There’s a new batting helmet design (pic in article) that is supposed to provide substantially greater protection from beanballs, but no one — apart from David Wright and Edgar Gonzalez, who is still suffering the effects from one to the head — seems to like it all that much:
“No, I am absolutely not wearing that,” Mets right fielder Jeff Francoeur said with a laugh after seeing a prototype, as if he were being asked to put a pumpkin on his head. “I could care less what they say, I’m not wearing it. There’s got to be a way to have a more protective helmet without all that padding. It’s brutal. We’re going to look like a bunch of clowns out there.”
No matter. Something tells me that Frenchy has less to worry about from a fastball to the head than anyone else anyway. Others:
“I want a helmet that’s comfortable,” Athletics infielder Nomar Garciaparra said, “and that doesn’t look bad.” Yankee first baseman Mark Teixeira said the new helmet would make him feel as if he were wearing a football helmet in the batter’s box. “The one I’ve used for my entire career is fine,” he said.
This is not terribly surprising. There is always a lot of resistance to this kind of thing. People didn’t even start wearing seat belts that often until the 80s for cryin’ out loud. Only David Wright seems to be making a lot of sense here:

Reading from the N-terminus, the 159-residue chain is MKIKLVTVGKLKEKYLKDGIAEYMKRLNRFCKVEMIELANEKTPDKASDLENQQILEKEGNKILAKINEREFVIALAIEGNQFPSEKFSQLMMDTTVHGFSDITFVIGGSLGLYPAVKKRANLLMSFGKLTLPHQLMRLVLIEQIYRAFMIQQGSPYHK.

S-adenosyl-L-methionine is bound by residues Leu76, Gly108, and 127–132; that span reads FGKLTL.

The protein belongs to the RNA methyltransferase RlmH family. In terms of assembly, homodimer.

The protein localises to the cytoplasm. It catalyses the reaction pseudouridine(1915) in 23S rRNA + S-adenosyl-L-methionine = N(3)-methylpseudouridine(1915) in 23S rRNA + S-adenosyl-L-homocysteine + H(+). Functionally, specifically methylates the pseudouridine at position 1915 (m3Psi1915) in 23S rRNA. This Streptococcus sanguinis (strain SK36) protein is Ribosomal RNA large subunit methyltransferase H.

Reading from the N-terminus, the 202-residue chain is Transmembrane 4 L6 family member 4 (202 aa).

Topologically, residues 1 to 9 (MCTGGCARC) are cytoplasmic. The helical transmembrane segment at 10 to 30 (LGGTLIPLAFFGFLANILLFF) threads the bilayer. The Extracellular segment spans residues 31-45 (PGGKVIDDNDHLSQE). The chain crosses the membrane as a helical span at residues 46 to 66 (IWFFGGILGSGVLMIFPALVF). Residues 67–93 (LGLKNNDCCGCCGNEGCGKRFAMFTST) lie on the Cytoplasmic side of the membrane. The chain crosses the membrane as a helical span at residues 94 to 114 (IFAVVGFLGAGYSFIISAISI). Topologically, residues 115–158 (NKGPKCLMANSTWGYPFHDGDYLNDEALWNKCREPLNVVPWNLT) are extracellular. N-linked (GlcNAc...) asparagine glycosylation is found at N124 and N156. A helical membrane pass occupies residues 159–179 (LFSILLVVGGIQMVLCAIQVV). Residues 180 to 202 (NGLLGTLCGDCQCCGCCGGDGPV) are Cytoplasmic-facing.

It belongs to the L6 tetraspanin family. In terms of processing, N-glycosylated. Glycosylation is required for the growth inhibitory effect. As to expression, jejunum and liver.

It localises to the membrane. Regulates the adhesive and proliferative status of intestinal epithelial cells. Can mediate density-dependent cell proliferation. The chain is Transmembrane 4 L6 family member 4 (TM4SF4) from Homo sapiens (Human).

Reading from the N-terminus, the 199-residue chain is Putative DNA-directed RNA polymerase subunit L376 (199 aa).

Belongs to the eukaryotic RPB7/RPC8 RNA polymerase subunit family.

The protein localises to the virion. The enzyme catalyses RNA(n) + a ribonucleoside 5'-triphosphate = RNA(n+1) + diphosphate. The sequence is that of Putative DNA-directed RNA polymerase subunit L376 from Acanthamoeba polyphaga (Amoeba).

“If it provides more protection, then I’m all for it,” said Mets third baseman David Wright, who last week dodged a Brad Thompson fastball traveling on a frightening vector for his head. “I’m not worried about style or looking good out there. I’m worried about keeping my melon protected.”
I’d draw the line at anything that compromised my visibility or the ability to turn my head the way I needed to in order to hit a pitch. Short of that, however, you could put just about anything you wanted up there as long as it kept me protected.
(thanks to Robert M. for the link)